Jonathan Stalling is an Assistant Professor of English Literature at the University of Oklahoma. He is the author of Poetics of Emptiness: Transformations of Asian Thought in American Poetry (Fordham University Press, 2010), and a co-editor of The Chinese Written Character as a Medium for Poetry, A Critical Edition (Fordham, 2008). He is also the author of a books of poetry GROTTO HEAVEN (Chax Press, 2010) and YINGELISHI: SINOPHONIC ENGLISH POETRY AND POETICS (Counterpath Press, 2011).

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Additional Information

Publisher
Counterpath Press
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Published on
Dec 31, 2011
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Pages
92
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ISBN
9781933996233
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Best For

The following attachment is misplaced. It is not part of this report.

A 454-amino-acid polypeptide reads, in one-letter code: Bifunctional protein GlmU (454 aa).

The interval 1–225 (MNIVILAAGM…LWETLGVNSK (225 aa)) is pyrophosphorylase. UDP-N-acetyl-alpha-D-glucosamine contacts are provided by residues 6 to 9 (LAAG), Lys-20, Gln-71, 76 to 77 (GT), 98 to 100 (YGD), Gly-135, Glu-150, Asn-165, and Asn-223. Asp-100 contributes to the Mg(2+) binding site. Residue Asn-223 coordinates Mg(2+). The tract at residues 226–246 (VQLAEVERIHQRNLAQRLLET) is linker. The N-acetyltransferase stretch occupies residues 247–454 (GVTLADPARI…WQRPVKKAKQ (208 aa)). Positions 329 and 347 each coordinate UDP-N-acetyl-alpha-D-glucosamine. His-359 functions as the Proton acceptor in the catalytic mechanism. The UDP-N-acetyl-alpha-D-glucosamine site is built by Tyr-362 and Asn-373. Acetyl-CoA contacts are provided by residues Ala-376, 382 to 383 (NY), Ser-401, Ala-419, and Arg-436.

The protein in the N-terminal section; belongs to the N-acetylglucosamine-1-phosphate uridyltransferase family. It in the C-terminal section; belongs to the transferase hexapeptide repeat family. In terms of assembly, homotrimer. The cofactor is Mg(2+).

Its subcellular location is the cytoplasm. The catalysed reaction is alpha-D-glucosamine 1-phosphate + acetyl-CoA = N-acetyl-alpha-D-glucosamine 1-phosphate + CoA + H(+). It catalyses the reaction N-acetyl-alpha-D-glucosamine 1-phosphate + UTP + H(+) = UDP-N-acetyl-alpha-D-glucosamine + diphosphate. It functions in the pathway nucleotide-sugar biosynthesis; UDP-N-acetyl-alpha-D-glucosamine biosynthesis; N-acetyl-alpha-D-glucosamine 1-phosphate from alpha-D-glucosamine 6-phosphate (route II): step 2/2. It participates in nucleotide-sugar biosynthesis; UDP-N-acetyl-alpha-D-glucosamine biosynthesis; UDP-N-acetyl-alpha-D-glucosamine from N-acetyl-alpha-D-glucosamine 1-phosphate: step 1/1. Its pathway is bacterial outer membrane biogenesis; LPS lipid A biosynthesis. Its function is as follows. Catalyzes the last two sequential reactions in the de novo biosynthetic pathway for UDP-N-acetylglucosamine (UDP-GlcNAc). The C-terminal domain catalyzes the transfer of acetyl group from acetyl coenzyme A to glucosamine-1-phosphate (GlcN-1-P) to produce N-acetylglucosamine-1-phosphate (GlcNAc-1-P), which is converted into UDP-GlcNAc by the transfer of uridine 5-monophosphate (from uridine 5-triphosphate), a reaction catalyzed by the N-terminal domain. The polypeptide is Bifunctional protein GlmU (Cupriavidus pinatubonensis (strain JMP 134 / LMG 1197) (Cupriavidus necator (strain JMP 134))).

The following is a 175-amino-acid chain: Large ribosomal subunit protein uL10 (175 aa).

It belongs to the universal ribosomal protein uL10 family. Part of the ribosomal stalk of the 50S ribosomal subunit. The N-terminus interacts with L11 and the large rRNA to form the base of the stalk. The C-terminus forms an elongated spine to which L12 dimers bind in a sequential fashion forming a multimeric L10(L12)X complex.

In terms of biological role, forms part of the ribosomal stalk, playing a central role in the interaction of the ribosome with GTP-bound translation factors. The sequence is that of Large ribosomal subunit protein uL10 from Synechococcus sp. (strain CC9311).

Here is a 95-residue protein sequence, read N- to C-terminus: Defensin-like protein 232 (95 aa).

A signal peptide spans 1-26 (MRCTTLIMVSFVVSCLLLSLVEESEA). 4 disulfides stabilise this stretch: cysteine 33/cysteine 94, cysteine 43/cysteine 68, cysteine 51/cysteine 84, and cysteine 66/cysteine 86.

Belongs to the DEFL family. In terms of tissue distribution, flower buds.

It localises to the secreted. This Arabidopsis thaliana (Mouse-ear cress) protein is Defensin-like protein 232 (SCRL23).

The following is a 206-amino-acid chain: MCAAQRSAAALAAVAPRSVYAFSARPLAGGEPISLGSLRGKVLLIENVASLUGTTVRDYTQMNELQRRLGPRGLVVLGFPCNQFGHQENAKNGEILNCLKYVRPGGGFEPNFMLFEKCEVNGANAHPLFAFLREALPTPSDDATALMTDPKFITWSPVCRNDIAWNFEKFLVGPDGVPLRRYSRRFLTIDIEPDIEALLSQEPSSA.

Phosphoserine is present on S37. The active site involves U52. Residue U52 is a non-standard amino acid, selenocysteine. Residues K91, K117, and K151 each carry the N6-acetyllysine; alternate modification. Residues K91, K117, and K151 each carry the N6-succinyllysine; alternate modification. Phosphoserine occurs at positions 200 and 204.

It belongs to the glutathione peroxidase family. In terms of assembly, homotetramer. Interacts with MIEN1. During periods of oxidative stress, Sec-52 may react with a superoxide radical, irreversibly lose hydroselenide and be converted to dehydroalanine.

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Language
English
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Genres
Poetry / General
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Content Protection
This content is DRM protected.
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Eligible for Family Library

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The Poetics of Emptiness uncovers an important untold history by tracing the historically specific, intertextual pathways of a single, if polyvalent, philosophical term, emptiness, as it is transformed within twentieth-century American poetry and poetics.
This conceptual migration is detailed in two sections. The first focuses on "transpacific Buddhist poetics," while the second maps the less well-known terrain of "transpacific Daoist poetics."